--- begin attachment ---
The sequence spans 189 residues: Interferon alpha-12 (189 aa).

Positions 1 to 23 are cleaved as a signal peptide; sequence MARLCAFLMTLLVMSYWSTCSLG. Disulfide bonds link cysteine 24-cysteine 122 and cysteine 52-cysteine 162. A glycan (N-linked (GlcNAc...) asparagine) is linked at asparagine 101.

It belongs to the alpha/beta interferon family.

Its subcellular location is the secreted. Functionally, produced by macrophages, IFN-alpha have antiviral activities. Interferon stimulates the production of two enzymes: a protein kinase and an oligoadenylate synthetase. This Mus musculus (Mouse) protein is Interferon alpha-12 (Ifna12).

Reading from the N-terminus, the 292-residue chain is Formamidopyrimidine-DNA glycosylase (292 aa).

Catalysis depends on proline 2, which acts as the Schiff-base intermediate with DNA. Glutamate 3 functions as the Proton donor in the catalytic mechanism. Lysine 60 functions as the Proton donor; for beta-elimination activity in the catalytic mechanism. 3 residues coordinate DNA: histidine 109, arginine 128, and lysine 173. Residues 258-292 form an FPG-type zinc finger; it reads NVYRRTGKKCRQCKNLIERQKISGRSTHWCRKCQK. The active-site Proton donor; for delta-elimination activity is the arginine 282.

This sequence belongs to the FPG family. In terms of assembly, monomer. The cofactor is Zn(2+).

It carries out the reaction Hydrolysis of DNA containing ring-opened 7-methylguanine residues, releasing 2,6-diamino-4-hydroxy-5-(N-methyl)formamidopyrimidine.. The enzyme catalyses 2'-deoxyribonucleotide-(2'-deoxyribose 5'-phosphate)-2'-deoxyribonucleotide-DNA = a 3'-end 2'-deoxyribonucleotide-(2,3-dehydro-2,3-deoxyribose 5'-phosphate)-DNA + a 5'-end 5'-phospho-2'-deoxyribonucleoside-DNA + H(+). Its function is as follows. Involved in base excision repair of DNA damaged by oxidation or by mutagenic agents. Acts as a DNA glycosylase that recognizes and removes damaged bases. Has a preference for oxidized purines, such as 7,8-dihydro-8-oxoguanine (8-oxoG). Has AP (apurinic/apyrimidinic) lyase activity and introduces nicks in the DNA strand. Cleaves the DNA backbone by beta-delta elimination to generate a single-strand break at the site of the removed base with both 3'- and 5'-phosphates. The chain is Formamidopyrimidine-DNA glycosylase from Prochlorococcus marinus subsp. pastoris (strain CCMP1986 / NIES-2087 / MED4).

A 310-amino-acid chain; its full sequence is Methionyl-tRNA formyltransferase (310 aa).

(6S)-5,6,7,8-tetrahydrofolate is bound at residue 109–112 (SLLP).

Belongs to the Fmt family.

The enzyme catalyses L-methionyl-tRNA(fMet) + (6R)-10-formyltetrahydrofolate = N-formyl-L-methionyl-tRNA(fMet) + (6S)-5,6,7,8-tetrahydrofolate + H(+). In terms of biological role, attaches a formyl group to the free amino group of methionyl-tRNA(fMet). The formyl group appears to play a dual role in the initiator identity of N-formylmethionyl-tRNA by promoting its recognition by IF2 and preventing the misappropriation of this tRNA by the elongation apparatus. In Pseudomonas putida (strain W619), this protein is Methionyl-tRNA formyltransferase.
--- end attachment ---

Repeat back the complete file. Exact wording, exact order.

The sequence spans 189 residues: Interferon alpha-12 (189 aa).

Positions 1 to 23 are cleaved as a signal peptide; sequence MARLCAFLMTLLVMSYWSTCSLG. Disulfide bonds link cysteine 24-cysteine 122 and cysteine 52-cysteine 162. A glycan (N-linked (GlcNAc...) asparagine) is linked at asparagine 101.

It belongs to the alpha/beta interferon family.

Its subcellular location is the secreted. Functionally, produced by macrophages, IFN-alpha have antiviral activities. Interferon stimulates the production of two enzymes: a protein kinase and an oligoadenylate synthetase. This Mus musculus (Mouse) protein is Interferon alpha-12 (Ifna12).

Reading from the N-terminus, the 292-residue chain is Formamidopyrimidine-DNA glycosylase (292 aa).

Catalysis depends on proline 2, which acts as the Schiff-base intermediate with DNA. Glutamate 3 functions as the Proton donor in the catalytic mechanism. Lysine 60 functions as the Proton donor; for beta-elimination activity in the catalytic mechanism. 3 residues coordinate DNA: histidine 109, arginine 128, and lysine 173. Residues 258-292 form an FPG-type zinc finger; it reads NVYRRTGKKCRQCKNLIERQKISGRSTHWCRKCQK. The active-site Proton donor; for delta-elimination activity is the arginine 282.

This sequence belongs to the FPG family. In terms of assembly, monomer. The cofactor is Zn(2+).

It carries out the reaction Hydrolysis of DNA containing ring-opened 7-methylguanine residues, releasing 2,6-diamino-4-hydroxy-5-(N-methyl)formamidopyrimidine.. The enzyme catalyses 2'-deoxyribonucleotide-(2'-deoxyribose 5'-phosphate)-2'-deoxyribonucleotide-DNA = a 3'-end 2'-deoxyribonucleotide-(2,3-dehydro-2,3-deoxyribose 5'-phosphate)-DNA + a 5'-end 5'-phospho-2'-deoxyribonucleoside-DNA + H(+). Its function is as follows. Involved in base excision repair of DNA damaged by oxidation or by mutagenic agents. Acts as a DNA glycosylase that recognizes and removes damaged bases. Has a preference for oxidized purines, such as 7,8-dihydro-8-oxoguanine (8-oxoG). Has AP (apurinic/apyrimidinic) lyase activity and introduces nicks in the DNA strand. Cleaves the DNA backbone by beta-delta elimination to generate a single-strand break at the site of the removed base with both 3'- and 5'-phosphates. The chain is Formamidopyrimidine-DNA glycosylase from Prochlorococcus marinus subsp. pastoris (strain CCMP1986 / NIES-2087 / MED4).

A 310-amino-acid chain; its full sequence is Methionyl-tRNA formyltransferase (310 aa).

(6S)-5,6,7,8-tetrahydrofolate is bound at residue 109–112 (SLLP).

Belongs to the Fmt family.

The enzyme catalyses L-methionyl-tRNA(fMet) + (6R)-10-formyltetrahydrofolate = N-formyl-L-methionyl-tRNA(fMet) + (6S)-5,6,7,8-tetrahydrofolate + H(+). In terms of biological role, attaches a formyl group to the free amino group of methionyl-tRNA(fMet). The formyl group appears to play a dual role in the initiator identity of N-formylmethionyl-tRNA by promoting its recognition by IF2 and preventing the misappropriation of this tRNA by the elongation apparatus. In Pseudomonas putida (strain W619), this protein is Methionyl-tRNA formyltransferase.